Members of JBA Orange County Regional Committee and friends place flowers on Japanese pioneer graves of Anaheim Cemetery. From left: Junko Ikeda, Katsuyuki Miura, Hiroki Baba, Hiro Masuda, Shin Takagi and Patti  Hirahara. (Photo by Cynthia Baba for JBA)

By JBA Orange County Regional Committee

With the Japan Business Association of Southern California being established in California as a nonprofit organization on Dec. 30, 1960, many generations of JBA members have supported the local Japanese community for over 62 years.

Initially, in 1961, the JBA was inaugurated as the Japan Traders Club of Los Angeles with the support of 48 Japanese companies that were doing business here.

The JBA, in cooperation with corporate, city, educational, community, international and other private/public organizations, works towards the advancement of members’ interests and the overall success of its organization. In addition to strengthening the local business environment for Japanese companies here, the JBA seeks to work towards maintaining harmony with the local Southern California community.  

The JBA maximizes its local business contributions to the community through various nonprofit events that unite its members to be good corporate citizens.

In the late 1980s, the Japan Business Association of Southern California decided to establish its Orange County Regional Committee since many Japanese companies had established offices here at that time.

In 2004, the JBA started networking activities with Japanese American business leaders and six years later, the JBA celebrated its 50th anniversary in 2010.

With 2020 marking the 60th anniversary of the JBA, the Japan Business Association of Southern California Orange County Committee stated, “Many Japanese expatriates come to Orange County for their assignments and don’t realize the historic presence of Japanese Americans before, during and after their incarceration.”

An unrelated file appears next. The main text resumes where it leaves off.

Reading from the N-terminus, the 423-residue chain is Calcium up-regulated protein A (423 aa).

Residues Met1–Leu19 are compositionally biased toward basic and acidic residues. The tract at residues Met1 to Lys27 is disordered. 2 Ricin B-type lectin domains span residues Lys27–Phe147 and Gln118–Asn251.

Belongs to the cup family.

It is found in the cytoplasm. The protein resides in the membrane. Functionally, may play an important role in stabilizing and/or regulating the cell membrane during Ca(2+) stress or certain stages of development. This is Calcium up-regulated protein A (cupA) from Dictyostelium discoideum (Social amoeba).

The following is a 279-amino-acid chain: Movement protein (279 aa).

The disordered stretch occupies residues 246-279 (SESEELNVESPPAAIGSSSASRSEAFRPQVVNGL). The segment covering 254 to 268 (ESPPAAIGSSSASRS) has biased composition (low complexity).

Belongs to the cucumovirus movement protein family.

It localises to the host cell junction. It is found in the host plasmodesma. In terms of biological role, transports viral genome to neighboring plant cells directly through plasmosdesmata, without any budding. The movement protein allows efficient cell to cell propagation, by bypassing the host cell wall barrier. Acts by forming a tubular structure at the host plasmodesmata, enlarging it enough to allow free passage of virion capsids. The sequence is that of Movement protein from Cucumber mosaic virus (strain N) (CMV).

They decided to reach out to Patti Hirahara, a Yonsei, who is working to preserve the Japanese American legacy in Anaheim, Orange County, and throughout the U.S. She is a unique facilitator who understands the local Japanese American community as well as what Japanese businesses face when they do business in America. She also represented Orange County in Nisei Week in 1974 as Orange County Nisei Queen and the first Miss Suburban Optimist.

On May 31, 2021, the JBA wrote to Hirahara that “we read the L.A, Times article about your exhibition at the Anaheim Muzeo Museum, and we believe our members would learn the best from you and your collections.”

Cynthia Baba and husband Hiroki Baba, who is co-chair in charge of community service for the JBA Orange County Regional Committee, place flowers on Japanese pioneer graves at the Anaheim Cemetery this spring. (Photo by Patti Hirahara)

Hirahara was very happy to work with the JBA Orange County Committee on their request since she had been a coordinator in helping facilitate communications between the U.S. and Japan through her work with JETRO, the Tokyo Metropolitan Government, Matsushita Electric Works (Panasonic), ANA Hotels, and Nippon Express Travel USA Inc.

Ichiro Sone, who is now the executive vice president of JETRO, Tokyo, worked with Hirahara over the years when she was working with JETRO and made the following observations: